2006 (InsideOut Music)
The Swedish A.C.T with its sparkling art rock is a band after my own heart. I once labeled the quintet as a bunch of young dogs and that’s how I’ve always seen the band, regardless of age or haircut. Listening to 2006’s “Silence”, their fourth studio album, I hear so much to rave about, I have to tell you.
As for their style, the band’s art rock has a neo-progressive vibe and is interspersed with catchy hard rock riffs. There is a lot of room for the touching high vocals and also the wide choirs often find their way to the listener. The keyboard playing always has something frivolous in it and it is therefore special wherever the band sounds cheerful and melancholic at the same time.
The line-up of the band has remained almost the same over the years, only a few changes regarding the drummer took place. As a result a close collective can be heard and not only in terms of ensemble playing, the compositions and arrangements are also solidly put together. The album contains 19 tracks which seems more than it is. For example, the first ten songs are all nice, concise and song-like, while the following nine tracks are part of the epic Consequences. As the album progresses, a lot of virtuosity emerges.
Yet having a brilliant playing technique does not automatically mean the compositions are perfectly okay. Well, that is not the case for A.C.T where excellent playing and a compositional richness in any area are constantly to be heard. The album is a candy jar full of variety. Tap it old man.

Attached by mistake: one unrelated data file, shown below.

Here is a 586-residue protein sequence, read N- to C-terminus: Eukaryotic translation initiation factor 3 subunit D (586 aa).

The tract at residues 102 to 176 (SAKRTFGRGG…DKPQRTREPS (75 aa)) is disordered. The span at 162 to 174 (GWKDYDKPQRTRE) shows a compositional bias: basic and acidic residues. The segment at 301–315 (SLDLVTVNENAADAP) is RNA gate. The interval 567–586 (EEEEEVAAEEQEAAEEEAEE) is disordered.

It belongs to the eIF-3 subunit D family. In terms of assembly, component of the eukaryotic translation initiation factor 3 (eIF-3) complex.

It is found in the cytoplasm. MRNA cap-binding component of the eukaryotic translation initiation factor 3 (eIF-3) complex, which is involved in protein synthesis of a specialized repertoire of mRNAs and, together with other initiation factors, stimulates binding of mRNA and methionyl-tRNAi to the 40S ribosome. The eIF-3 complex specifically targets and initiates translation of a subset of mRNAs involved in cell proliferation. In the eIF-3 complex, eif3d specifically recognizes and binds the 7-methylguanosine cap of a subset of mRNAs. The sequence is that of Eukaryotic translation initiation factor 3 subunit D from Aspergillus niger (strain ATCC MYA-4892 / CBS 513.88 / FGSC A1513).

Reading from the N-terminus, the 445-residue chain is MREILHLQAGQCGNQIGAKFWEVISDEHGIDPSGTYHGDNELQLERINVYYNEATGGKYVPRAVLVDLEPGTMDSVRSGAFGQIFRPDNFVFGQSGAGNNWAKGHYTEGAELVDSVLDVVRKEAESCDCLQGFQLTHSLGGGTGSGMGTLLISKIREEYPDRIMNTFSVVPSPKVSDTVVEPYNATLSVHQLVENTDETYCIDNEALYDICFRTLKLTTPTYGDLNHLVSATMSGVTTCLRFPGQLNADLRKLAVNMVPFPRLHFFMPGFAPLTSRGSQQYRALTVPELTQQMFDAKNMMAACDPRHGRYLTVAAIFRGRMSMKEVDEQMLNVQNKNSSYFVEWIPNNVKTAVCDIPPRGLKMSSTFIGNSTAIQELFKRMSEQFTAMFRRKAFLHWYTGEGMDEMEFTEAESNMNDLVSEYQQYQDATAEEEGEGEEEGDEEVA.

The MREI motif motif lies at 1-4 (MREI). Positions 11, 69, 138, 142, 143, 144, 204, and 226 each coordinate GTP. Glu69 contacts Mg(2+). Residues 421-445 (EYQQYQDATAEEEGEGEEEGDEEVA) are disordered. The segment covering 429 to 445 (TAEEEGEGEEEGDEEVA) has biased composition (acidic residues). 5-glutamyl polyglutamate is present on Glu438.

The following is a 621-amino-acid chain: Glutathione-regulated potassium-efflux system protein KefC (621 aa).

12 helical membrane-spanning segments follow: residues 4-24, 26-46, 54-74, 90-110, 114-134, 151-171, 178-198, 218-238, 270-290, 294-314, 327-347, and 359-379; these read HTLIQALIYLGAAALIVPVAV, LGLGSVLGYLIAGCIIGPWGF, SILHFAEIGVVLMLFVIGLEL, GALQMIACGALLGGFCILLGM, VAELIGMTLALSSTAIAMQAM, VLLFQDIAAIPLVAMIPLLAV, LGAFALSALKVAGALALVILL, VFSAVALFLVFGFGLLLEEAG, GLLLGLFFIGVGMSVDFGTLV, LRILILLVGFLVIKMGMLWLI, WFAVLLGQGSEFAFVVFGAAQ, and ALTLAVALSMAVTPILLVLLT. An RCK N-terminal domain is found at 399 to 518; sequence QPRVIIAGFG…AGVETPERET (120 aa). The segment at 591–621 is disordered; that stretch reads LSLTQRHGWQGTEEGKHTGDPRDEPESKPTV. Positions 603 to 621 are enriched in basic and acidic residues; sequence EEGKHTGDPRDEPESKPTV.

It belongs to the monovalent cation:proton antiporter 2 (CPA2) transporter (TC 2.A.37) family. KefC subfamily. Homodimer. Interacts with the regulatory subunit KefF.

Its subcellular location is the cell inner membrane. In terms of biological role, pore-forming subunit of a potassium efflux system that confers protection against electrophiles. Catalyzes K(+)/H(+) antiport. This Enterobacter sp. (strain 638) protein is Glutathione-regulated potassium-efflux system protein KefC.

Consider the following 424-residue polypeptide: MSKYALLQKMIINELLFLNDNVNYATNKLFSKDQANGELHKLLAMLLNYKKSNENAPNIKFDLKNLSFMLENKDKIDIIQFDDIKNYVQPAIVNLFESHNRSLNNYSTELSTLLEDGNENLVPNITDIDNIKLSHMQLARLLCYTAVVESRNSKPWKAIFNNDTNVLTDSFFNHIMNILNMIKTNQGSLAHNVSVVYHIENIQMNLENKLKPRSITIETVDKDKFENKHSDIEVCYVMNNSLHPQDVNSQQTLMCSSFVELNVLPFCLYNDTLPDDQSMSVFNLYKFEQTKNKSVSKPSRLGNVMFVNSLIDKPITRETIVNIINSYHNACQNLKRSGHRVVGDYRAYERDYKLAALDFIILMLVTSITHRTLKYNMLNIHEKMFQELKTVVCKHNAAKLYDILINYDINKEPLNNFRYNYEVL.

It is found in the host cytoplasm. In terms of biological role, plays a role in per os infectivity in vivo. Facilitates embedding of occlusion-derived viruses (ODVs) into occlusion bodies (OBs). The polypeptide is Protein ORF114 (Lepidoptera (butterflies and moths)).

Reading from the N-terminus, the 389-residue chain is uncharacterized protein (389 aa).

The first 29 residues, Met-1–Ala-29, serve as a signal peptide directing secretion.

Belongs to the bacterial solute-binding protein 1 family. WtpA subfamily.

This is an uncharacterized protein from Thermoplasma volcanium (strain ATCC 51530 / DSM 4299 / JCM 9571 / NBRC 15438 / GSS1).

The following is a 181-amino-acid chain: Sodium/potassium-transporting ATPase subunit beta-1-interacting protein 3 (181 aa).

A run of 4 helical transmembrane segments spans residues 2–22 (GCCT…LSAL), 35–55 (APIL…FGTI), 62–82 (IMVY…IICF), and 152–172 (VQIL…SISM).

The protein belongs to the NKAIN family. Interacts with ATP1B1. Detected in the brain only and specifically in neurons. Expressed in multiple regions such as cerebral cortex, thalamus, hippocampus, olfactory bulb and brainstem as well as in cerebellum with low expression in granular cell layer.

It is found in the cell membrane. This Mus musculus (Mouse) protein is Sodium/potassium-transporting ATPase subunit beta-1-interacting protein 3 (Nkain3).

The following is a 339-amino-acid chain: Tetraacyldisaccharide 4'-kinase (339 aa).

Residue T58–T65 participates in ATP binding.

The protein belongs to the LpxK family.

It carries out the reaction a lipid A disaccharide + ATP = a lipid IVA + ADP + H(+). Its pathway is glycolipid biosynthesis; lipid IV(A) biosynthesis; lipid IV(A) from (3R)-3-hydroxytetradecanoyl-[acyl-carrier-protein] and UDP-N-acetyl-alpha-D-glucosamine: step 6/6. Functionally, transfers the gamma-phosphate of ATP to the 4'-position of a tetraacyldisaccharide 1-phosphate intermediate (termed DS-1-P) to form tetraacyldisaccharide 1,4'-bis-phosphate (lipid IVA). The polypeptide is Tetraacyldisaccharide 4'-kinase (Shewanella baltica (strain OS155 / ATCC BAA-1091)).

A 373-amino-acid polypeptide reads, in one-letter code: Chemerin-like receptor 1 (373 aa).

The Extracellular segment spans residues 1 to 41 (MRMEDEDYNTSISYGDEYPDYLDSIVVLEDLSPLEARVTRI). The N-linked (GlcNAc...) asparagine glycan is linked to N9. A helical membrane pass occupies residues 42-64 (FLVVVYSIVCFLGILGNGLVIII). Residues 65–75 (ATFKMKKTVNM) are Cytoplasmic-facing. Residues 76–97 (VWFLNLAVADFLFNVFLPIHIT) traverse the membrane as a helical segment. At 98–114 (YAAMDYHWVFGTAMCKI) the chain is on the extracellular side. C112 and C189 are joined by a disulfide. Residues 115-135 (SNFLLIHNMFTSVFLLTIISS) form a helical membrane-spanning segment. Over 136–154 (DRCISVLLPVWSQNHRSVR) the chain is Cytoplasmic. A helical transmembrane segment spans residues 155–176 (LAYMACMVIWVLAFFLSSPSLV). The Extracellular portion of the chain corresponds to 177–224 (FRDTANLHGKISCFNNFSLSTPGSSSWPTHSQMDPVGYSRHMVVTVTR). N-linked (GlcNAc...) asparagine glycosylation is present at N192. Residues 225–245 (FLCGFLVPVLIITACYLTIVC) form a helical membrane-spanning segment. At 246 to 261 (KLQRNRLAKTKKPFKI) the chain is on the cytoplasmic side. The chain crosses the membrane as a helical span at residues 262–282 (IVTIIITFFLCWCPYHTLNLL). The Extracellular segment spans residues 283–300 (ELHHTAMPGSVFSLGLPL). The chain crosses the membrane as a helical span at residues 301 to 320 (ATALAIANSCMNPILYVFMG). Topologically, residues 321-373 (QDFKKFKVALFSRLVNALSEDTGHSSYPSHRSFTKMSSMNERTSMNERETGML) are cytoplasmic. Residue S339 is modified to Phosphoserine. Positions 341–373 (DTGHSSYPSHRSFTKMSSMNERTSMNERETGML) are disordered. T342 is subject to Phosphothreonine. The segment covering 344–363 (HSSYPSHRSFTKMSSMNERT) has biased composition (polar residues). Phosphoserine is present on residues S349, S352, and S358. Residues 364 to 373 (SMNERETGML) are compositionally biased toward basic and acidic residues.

To begin with, the sights go first on the individual numbers. Opener Truth Is Pain is an exuberant track with a short guitar solo, a flashy start. Puppeteers is the most catchy song on the album, propelled by tight drums and adorned with a beautiful vocal line, set in the glowing choirs all around. With the mid-tempo song This Wonderful World, A.C.T delivers one of the most beautiful songs I know. It is unique in style with its bombardon rhythm. In Out Of Ideas the band comes up with a reggae-tinged piece and although I have zero interest in this genre, they still managed to fascinate me. The ease the band hops from passage to passage is unbelievable. You suddenly find yourself in the 80s, beautiful bass work, typical keyboard playing and a jazzy guitar solo. Hope starts with a staccato riff towards prog metal. How brilliant? The solo, with its beautiful collaboration between guitar and keyboards, also comes from a genius mind. One of my favorite tracks on the album is No Longer Touching Ground, simply because the vocal melody is so appealing to me. I have a thing for those expressive high singers. The comparison with Robby Valentine is therefore hard to suppress. And if you say Robby Valentine, the name Freddie Mercury has also fallen quickly. The last of the first ten songs would therefore not have been out of place on an old Queen record.
On to the epic. Although Consequences with its nine subtracks lasts 22:39, it is more of a whole than it initially appears. Fragmentary it is, but that’s just part of A.C.T, don’t moan. Okay, the band immediately misleads you with the beautiful theme of the epic. Isn’t this just All Out Of Love by Air Supply? Does not matter. The theme is relieved by a nice piece of prog metal, followed by a quiet piece called Introduction. My Ying and Yang are now hanging from the ceiling but we keep on smiling. After that it’s all great with the icing on the cake being the opening theme on repeat over which a great guitar solo is played.
The album also contains a multimedia section that I can’t, don’t want and don’t need to watch. The music itself on “Silence” is enough for me.
© Dick van der Heijde 2022